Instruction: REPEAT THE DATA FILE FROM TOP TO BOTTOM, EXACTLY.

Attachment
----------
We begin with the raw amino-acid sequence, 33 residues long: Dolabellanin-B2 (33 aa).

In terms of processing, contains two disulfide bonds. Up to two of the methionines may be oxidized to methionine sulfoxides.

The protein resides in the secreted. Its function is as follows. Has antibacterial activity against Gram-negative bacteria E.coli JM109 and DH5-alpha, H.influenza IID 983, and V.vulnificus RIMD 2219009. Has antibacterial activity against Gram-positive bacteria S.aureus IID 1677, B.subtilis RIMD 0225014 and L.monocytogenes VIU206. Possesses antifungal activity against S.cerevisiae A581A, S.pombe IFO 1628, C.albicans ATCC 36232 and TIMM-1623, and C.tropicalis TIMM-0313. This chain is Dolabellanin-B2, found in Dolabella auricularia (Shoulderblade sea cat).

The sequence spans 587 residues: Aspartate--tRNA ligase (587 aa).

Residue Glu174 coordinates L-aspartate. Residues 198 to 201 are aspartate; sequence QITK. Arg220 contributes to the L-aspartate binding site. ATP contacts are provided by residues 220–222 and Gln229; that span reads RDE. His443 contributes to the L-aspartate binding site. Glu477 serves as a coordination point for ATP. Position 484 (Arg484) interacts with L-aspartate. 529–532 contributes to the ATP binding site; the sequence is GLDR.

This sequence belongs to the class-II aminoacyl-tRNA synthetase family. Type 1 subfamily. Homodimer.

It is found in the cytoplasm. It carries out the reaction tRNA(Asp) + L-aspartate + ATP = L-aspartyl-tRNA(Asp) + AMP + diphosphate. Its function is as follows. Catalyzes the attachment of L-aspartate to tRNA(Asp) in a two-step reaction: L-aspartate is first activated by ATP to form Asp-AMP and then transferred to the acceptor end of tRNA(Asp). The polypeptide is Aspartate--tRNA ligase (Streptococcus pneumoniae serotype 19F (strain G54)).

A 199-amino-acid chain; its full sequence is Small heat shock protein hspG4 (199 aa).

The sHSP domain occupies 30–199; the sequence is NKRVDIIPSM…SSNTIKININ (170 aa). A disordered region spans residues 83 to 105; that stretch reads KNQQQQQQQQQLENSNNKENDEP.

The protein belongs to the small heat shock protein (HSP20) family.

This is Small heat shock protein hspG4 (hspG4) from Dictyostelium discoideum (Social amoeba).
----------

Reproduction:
We begin with the raw amino-acid sequence, 33 residues long: Dolabellanin-B2 (33 aa).

In terms of processing, contains two disulfide bonds. Up to two of the methionines may be oxidized to methionine sulfoxides.

The protein resides in the secreted. Its function is as follows. Has antibacterial activity against Gram-negative bacteria E.coli JM109 and DH5-alpha, H.influenza IID 983, and V.vulnificus RIMD 2219009. Has antibacterial activity against Gram-positive bacteria S.aureus IID 1677, B.subtilis RIMD 0225014 and L.monocytogenes VIU206. Possesses antifungal activity against S.cerevisiae A581A, S.pombe IFO 1628, C.albicans ATCC 36232 and TIMM-1623, and C.tropicalis TIMM-0313. This chain is Dolabellanin-B2, found in Dolabella auricularia (Shoulderblade sea cat).

The sequence spans 587 residues: Aspartate--tRNA ligase (587 aa).

Residue Glu174 coordinates L-aspartate. Residues 198 to 201 are aspartate; sequence QITK. Arg220 contributes to the L-aspartate binding site. ATP contacts are provided by residues 220–222 and Gln229; that span reads RDE. His443 contributes to the L-aspartate binding site. Glu477 serves as a coordination point for ATP. Position 484 (Arg484) interacts with L-aspartate. 529–532 contributes to the ATP binding site; the sequence is GLDR.

This sequence belongs to the class-II aminoacyl-tRNA synthetase family. Type 1 subfamily. Homodimer.

It is found in the cytoplasm. It carries out the reaction tRNA(Asp) + L-aspartate + ATP = L-aspartyl-tRNA(Asp) + AMP + diphosphate. Its function is as follows. Catalyzes the attachment of L-aspartate to tRNA(Asp) in a two-step reaction: L-aspartate is first activated by ATP to form Asp-AMP and then transferred to the acceptor end of tRNA(Asp). The polypeptide is Aspartate--tRNA ligase (Streptococcus pneumoniae serotype 19F (strain G54)).

A 199-amino-acid chain; its full sequence is Small heat shock protein hspG4 (199 aa).

The sHSP domain occupies 30–199; the sequence is NKRVDIIPSM…SSNTIKININ (170 aa). A disordered region spans residues 83 to 105; that stretch reads KNQQQQQQQQQLENSNNKENDEP.

The protein belongs to the small heat shock protein (HSP20) family.

This is Small heat shock protein hspG4 (hspG4) from Dictyostelium discoideum (Social amoeba).